Upgrades on 2002-ish Trek 4300 Alpha?

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    • #88629

      Hi Everyone..

      I bought a Trek 4300 Alpha back in 2002-ish from a local dealer to use for my commute to college. I graduated, had kids and the bike has had only rare use until last fall when I started riding around the neighborhood and dirt roads for fun. I’m now ready to try some single-track stuff (maybe beginner downhill tracks at Sunrise, too) this summer, but would really like to do a few upgrades…especially the fork.

      My level is definitely begginer, and I’m wondering if a lock-out fork would be a good idea in order to have something solid for hill-climbing but not be beat to death on downhills or washboard-y roads. Or am I getting ahead of myself? What do any of you suggest in the fork department?

      What would you all suggest for components for someone more interested in strength and reliability vs. the lightest thing on the market? Well, without having a fifty pound bike that is. 😉 Thanks everyone!

    • #88630
      "darlyj" wrote

      Hi Everyone..

      I bought a Trek 4300 Alpha back in 2002-ish from a local dealer to use for my commute to college. I graduated, had kids and the bike has had only rare use until last fall when I started riding around the neighborhood and dirt roads for fun. I’m now ready to try some single-track stuff (maybe beginner downhill tracks at Sunrise, too) this summer, but would really like to do a few upgrades…especially the fork.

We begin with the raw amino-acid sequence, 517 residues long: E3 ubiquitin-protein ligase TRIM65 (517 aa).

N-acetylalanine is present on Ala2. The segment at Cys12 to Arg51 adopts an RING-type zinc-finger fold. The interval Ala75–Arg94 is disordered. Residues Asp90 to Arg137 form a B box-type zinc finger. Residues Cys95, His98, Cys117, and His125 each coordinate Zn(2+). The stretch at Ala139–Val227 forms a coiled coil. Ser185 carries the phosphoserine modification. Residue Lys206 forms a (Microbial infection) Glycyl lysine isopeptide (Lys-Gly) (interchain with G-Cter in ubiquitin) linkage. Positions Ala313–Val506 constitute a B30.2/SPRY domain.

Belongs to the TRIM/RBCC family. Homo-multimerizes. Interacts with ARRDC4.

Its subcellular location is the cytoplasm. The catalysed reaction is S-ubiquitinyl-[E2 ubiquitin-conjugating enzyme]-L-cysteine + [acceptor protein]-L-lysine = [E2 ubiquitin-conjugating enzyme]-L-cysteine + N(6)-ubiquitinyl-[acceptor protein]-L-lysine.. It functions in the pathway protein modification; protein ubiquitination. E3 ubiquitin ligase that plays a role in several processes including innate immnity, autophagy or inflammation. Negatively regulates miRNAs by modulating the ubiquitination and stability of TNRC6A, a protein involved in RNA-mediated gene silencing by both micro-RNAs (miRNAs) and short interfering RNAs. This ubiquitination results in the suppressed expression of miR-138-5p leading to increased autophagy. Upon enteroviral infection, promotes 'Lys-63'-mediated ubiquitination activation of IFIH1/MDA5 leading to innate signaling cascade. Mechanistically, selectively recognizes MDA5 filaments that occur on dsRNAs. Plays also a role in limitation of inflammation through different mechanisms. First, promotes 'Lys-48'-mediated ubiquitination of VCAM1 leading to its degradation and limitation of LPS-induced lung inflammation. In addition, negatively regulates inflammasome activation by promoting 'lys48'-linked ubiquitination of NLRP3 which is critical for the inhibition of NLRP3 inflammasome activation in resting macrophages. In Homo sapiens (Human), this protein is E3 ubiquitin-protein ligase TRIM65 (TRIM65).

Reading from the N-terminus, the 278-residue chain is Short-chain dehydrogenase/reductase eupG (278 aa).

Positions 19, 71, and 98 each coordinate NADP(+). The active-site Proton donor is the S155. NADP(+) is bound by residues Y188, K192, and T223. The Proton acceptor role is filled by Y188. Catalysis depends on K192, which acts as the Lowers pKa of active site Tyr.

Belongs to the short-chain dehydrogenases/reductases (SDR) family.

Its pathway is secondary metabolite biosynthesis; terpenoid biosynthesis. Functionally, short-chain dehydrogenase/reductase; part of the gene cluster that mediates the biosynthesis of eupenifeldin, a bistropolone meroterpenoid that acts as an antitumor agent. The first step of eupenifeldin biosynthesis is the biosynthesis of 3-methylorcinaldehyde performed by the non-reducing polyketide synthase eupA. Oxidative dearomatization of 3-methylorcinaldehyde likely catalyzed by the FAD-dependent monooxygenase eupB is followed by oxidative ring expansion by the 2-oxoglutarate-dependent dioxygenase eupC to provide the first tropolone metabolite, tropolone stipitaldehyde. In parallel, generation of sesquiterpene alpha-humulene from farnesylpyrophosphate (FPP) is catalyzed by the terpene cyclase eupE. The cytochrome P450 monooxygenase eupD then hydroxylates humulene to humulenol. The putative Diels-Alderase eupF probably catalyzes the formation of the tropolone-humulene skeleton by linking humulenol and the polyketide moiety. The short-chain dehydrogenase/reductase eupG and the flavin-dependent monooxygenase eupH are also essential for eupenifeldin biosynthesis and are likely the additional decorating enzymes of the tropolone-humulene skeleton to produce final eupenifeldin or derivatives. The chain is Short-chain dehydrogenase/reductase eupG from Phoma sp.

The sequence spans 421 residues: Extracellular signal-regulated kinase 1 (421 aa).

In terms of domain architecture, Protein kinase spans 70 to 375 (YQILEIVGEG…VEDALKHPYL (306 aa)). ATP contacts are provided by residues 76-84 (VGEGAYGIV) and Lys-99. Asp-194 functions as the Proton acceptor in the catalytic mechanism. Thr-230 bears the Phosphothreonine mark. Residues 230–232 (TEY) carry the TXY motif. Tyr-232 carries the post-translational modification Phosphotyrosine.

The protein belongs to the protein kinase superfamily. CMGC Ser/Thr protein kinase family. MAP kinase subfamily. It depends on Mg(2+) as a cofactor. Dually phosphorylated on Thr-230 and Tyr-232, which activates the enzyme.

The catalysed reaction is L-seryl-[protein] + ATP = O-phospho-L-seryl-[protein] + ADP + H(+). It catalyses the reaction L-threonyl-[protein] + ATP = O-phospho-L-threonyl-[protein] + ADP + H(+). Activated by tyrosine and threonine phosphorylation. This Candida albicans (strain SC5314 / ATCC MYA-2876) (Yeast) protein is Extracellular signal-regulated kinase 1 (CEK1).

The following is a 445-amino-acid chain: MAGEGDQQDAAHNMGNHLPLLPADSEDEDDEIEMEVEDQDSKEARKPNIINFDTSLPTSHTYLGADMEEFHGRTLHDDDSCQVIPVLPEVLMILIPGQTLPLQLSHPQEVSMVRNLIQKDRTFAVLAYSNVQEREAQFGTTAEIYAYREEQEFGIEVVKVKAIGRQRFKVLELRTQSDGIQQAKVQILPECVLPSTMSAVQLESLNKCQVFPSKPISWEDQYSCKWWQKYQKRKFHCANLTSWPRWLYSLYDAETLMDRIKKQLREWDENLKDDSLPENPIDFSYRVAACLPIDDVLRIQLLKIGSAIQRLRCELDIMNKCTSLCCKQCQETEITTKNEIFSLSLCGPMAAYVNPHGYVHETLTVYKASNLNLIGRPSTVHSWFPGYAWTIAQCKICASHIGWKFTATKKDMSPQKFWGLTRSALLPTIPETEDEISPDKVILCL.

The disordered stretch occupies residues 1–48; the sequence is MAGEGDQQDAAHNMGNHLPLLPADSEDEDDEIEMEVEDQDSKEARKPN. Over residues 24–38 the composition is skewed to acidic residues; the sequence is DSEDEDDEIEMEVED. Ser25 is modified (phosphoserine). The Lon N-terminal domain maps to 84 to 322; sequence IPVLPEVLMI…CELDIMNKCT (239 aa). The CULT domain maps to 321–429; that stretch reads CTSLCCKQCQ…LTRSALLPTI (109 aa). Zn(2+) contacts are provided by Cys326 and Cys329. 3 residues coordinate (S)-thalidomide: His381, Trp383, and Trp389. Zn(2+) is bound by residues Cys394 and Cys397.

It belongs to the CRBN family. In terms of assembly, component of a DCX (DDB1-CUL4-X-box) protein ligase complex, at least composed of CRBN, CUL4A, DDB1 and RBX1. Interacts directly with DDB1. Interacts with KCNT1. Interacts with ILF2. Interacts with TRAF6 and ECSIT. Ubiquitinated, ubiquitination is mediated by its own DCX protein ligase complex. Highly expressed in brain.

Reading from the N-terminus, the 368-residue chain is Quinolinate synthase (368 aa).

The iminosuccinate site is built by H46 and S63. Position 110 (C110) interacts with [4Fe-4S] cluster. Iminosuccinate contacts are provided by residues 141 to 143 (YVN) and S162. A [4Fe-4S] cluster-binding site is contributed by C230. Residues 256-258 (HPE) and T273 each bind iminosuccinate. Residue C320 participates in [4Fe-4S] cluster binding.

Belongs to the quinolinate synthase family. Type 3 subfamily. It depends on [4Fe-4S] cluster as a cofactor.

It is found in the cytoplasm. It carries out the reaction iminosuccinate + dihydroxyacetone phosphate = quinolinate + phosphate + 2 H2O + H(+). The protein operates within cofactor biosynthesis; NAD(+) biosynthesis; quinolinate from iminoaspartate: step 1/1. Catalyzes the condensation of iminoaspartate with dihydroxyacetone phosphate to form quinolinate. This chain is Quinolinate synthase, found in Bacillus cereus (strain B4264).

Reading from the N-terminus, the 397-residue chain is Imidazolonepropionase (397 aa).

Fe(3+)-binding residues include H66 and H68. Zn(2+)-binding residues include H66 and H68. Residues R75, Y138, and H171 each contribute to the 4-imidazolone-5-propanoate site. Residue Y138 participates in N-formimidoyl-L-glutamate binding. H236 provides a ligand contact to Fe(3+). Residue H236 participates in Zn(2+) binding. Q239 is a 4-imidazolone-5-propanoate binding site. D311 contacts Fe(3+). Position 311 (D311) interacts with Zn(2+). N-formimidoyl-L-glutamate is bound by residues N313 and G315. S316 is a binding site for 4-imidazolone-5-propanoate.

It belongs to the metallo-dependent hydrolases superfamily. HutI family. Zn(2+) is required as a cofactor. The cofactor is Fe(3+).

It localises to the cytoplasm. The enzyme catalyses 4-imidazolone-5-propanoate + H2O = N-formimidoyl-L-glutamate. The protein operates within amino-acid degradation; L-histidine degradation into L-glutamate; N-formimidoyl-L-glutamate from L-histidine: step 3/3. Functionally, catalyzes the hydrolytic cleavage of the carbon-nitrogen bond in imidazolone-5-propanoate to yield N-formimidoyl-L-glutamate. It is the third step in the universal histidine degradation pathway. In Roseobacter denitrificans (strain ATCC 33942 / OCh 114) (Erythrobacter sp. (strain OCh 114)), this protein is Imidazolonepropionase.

My level is definitely begginer, and I’m wondering if a lock-out fork would be a good idea in order to have something solid for hill-climbing but not be beat to death on downhills or washboard-y roads. Or am I getting ahead of myself? What do any of you suggest in the fork department?

      What would you all suggest for components for someone more interested in strength and reliability vs. the lightest thing on the market? Well, without having a fifty pound bike that is. 😉 Thanks everyone!

      Hey man, in my opinion save some money and buy a bike that you can progress into. I think if you upgrade a Trek 4300 series in the long run you would be better off saving for a bike that can last for some time. Not trying to be negative toward your bike, but I just helped my friend shop for his bike and we were giving the advice to buy something that you can grow into skill wise. What I am saying is I don’t think it’s worth the money to upgrade on a 4300.